Saturday, January 30, 2010

day thirty-one: start young with Bible stories and lessons—product reviews for felt books and “the bible time nursery rhyme book”

"The Tower of Babel"

"Come!" said the man,

"Let's make ourselves a name!

"Let's build ourselves a tower.

And get ourselves some fame!"

"Let's all work togehter

And make the tower high,

So it stretches up to heaven

And reaches to the sky!"

But God above was watching

As the men worked on the tower.

He saw they wanted greatness.

He saw they wanted power.

He wasn't please with what he saw.

He knew it wasn't good.

He said, "I'll mix their language

So they can't be understood!"

So when a workman tried to talk

With other workmen near,

Funny words and babble sounds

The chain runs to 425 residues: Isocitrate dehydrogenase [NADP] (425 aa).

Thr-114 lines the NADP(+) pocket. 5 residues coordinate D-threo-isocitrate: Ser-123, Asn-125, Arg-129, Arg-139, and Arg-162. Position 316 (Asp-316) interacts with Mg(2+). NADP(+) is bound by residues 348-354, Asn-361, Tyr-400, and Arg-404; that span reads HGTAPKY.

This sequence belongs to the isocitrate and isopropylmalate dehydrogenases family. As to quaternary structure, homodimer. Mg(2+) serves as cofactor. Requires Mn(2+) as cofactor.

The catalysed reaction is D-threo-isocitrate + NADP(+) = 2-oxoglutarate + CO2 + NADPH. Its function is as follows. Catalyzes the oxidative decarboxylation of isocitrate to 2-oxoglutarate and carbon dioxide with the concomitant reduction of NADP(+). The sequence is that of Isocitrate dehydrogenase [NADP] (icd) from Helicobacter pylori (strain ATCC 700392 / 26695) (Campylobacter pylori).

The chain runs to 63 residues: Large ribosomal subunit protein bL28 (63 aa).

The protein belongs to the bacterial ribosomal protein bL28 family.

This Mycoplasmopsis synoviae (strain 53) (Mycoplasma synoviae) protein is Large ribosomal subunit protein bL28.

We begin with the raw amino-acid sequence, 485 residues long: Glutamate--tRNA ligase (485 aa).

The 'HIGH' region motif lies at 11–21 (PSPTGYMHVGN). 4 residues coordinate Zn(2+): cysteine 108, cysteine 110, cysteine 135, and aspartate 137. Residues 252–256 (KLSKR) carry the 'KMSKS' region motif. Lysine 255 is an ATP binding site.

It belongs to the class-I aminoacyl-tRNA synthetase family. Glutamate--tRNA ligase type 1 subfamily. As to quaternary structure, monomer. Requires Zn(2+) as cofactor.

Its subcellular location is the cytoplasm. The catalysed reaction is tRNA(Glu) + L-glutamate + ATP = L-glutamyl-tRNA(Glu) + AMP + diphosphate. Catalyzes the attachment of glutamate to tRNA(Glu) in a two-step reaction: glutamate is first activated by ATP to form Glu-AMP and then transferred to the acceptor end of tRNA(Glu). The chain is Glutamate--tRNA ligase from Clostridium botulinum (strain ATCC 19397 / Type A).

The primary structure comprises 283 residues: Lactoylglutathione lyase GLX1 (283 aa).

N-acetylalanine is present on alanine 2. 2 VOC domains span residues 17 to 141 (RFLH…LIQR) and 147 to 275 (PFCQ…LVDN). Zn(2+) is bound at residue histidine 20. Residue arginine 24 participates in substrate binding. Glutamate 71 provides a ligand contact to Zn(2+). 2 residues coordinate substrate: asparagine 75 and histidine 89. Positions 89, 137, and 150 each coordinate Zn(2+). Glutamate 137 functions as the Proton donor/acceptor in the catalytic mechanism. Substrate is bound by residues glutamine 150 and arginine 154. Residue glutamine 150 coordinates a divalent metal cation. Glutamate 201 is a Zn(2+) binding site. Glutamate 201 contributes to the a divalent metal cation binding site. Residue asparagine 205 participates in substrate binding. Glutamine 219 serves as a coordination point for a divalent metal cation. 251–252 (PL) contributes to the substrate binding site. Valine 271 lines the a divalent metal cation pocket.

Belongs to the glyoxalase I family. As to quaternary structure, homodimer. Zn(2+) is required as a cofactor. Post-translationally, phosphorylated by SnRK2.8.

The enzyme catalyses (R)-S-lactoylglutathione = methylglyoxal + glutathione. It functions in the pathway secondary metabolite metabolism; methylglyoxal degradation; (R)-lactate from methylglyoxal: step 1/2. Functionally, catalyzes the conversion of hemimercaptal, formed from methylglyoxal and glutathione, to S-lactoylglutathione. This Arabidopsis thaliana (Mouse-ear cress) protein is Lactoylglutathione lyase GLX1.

Came drifting to his ear.

"Tee...lee! A-lah-doo-ween!"

"What is that? What do you mean?"

"Pim-pam! A-dack-a-too!"

"Well, I give up! I cant work with you!"

No longer could they talk,

And no longer could they build.

They couldn't work together,

So their hammers soon were stilled.

They couldn't live together,

So they scattered far apart,

And that's how the languages

First got their start.

I love picture books! Well, really, I love most books, which is why we have well over a thousand books in a fourteen hundred square foot house---bookcases in nearly every room! On the weekends, I want to try to post a review/introduction (or more) to products (books, videos, audios, etc.) that we have used with our children throughout the years to teach them Bible and character. The materials I will highlight are readily available online (I’ll include links)—and Positive Parenting does not sell them. We simply love them!

I am going to start this weekend with three products (two today and one tomorrow) for babies and toddlers that were our first favorites. We used these three items with all of our seven of our children—and I am sure that they will use them with their children too. By the way, all three of them make beautiful baby shower gifts!